Perfect? You are NOT the perfect parent.

That’s right. You are not a perfect parent.

Perfect parent and child care giver

It really shouldn’t be news to you that you’re not perfect. Not perfect in general, not even a perfect parent. If it is, you may be somewhat delusional.

Guess what? Those other parents. They’re not perfect either. Not even the ones who lead you to believe they are. Especially not them.

Many of us hope we’ll be the perfect parents.

Maybe not perfect to every child, but perfect to our own children. Even though many of us know we won’t come close, we want SO badly to be the perfect parent. And when we come to realize the reality of our distance from perfection. It’s a little depressing.

There comes a day in every new parent’s life that we wish those infants came with a manual. A do-it-yourself guide. At the very least, some sort of a description of what to expect.

Real life experiences…

My oldest used to get these fevers, unexplainably. Two days later, she’d cut a tooth. Doctors always say that there was no evidence that fevers and teething are co-related. Fevers are supposed be indicators of infection. Yet, it appeared to be a pretty obvious pattern to me.

And I remember thinking that I would never ever get my youngest daughter to sleep at night. I was *this close* to bringing her to the doctor to see if she was colic. And one day, things just settled down.

Where is the Perfect Parent manual?

A manual seemed like it would be so helpful, but even when I found a few minutes to read the next best thing – self help books about parenting. None of them really quite cut it. One thing I realized though, more from my previous experience as an early childhood educator… you are your child’s best “expert”. That’s right. No one, and I mean no one, knows your child better than you do. Parents, I repeat… no one knows your child better than you do.

You are your child’s best expert

If the doctor says something that doesn’t sit right with you. Ask more questions. If that doesn’t help, ask for a referral or a second opinion. Talk with people and find out what you can about similar situations. That mom who “appears” to have it all together? She may *not* be your best “go to”. But maybe you’ve noticed another child that seems to be in a similar boat… does dad seem approachable? Maybe he’s going through the same thing, or better yet, maybe he’s one step ahead and has some insights to share that *may* be applicable. Just remember that no two children, no two parents, and no two families are the same. Their “answer” may not be your answer. But it may point you in the right direction.

You’ve got thisPerfect parent

I bet you’d like to feel like you have it all under control. I can almost guarantee that will never be the case, at least not for long. With our ever changing lives, our ever changing children, and our ever changing knowledge and experience this will ebb & flow.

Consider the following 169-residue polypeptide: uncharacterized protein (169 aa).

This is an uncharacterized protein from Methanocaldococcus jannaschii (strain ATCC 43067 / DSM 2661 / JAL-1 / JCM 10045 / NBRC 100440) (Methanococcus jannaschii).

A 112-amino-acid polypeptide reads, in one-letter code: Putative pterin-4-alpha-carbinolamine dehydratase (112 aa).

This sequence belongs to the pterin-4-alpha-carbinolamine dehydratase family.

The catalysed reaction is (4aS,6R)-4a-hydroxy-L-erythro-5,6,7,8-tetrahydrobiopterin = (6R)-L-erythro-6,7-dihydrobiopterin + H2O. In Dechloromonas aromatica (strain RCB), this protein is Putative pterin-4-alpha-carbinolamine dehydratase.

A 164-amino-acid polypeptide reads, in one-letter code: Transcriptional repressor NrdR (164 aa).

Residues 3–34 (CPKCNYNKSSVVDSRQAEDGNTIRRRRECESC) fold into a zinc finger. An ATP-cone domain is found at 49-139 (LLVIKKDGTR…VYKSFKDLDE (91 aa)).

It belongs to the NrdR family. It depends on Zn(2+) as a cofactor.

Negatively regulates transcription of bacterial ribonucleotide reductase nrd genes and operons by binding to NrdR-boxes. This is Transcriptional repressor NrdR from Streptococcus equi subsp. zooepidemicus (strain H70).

And if someone tries to let on that they *never* hide in the bathroom hoping that everyone in the house would forget how to find them for just 15 whole minutes… they are lieing.

I don’t have toddlers trying to talk to me under the bathroom door anymore, but I do have cats. Can you relate?


Coaching services for parents


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The problem with my bookworm (or how my childhood is biting me on the A$$)

My mother will love reading this.

Do you remember those days when you heard “just wait until you have children of your own”?

This stuff is small potatoes, but I really feel like I’m reliving what my mother went through with me when I was the very same age as my darling 9 year old daughter is.

She’s a bookworm. I LOVE that she is a bookworm. I’m a bookworm.

From 2010JulAug

She’s a big sleeper. I’m an insomniac. Lately she’s been waking with huge dark circles under her eyes and behaving like a bear most of the time. She goes to bed without trouble, she doesn’t get up repeatedly with stalling tactics, she’s APPARENTLY getting as much sleep as usual. Maybe she needs an earlier bedtime than previously?

No. I’ve discovered the cause.

When I was her age, I read so much that my parents actually had to limit my access. They tried turning out the hall light (I would huddle at the end of my bed, reading by the stream of light coming in the crack of the door) and who knows how many other tactics. Finally they removed my bookshelf and all of my books except one. I was so addicted to reading, I’d just read the same book over and over, with a flashlight hidden under the covers of my bed (so that no light would escape and be visible from under the crack of my door).

My daughter has been turning on her bedside lamp and reading. Some nights she gets away with it and has fallen asleep with the book in her hand by the time I go check on her. So I started leaving her bedroom door open a crack, with no hall light on. Last week her Bonus Dad discovered a flashlight being put to use to read. Last night I heard the click of her door closing, so I went up to investigate. She had glow bracelets under her pillow and was attempting to open the blinds and let the light from the streetlight stream in her window.